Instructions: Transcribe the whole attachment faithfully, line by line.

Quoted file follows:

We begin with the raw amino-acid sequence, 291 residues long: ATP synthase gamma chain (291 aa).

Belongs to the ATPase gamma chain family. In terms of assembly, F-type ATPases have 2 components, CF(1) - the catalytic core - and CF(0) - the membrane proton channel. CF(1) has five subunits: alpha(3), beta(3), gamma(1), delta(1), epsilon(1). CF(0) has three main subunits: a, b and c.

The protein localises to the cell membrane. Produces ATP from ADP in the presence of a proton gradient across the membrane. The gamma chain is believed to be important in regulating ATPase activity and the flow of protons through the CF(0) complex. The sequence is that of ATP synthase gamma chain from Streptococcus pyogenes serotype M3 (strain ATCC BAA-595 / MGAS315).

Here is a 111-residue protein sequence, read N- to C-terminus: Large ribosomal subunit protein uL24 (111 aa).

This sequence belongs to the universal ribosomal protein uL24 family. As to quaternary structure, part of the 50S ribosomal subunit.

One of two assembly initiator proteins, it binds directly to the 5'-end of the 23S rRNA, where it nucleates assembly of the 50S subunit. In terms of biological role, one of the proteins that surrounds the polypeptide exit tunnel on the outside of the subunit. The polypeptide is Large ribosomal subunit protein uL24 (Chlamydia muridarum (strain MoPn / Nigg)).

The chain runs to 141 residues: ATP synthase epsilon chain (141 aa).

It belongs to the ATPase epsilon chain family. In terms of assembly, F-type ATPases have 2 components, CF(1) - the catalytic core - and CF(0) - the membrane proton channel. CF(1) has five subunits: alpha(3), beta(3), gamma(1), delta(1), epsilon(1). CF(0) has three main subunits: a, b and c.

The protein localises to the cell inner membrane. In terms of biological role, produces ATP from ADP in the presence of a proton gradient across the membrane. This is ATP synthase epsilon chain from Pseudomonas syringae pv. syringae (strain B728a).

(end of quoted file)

We begin with the raw amino-acid sequence, 291 residues long: ATP synthase gamma chain (291 aa).

Belongs to the ATPase gamma chain family. In terms of assembly, F-type ATPases have 2 components, CF(1) - the catalytic core - and CF(0) - the membrane proton channel. CF(1) has five subunits: alpha(3), beta(3), gamma(1), delta(1), epsilon(1). CF(0) has three main subunits: a, b and c.

The protein localises to the cell membrane. Produces ATP from ADP in the presence of a proton gradient across the membrane. The gamma chain is believed to be important in regulating ATPase activity and the flow of protons through the CF(0) complex. The sequence is that of ATP synthase gamma chain from Streptococcus pyogenes serotype M3 (strain ATCC BAA-595 / MGAS315).

Here is a 111-residue protein sequence, read N- to C-terminus: Large ribosomal subunit protein uL24 (111 aa).

This sequence belongs to the universal ribosomal protein uL24 family. As to quaternary structure, part of the 50S ribosomal subunit.

One of two assembly initiator proteins, it binds directly to the 5'-end of the 23S rRNA, where it nucleates assembly of the 50S subunit. In terms of biological role, one of the proteins that surrounds the polypeptide exit tunnel on the outside of the subunit. The polypeptide is Large ribosomal subunit protein uL24 (Chlamydia muridarum (strain MoPn / Nigg)).

The chain runs to 141 residues: ATP synthase epsilon chain (141 aa).

It belongs to the ATPase epsilon chain family. In terms of assembly, F-type ATPases have 2 components, CF(1) - the catalytic core - and CF(0) - the membrane proton channel. CF(1) has five subunits: alpha(3), beta(3), gamma(1), delta(1), epsilon(1). CF(0) has three main subunits: a, b and c.

The protein localises to the cell inner membrane. In terms of biological role, produces ATP from ADP in the presence of a proton gradient across the membrane. This is ATP synthase epsilon chain from Pseudomonas syringae pv. syringae (strain B728a).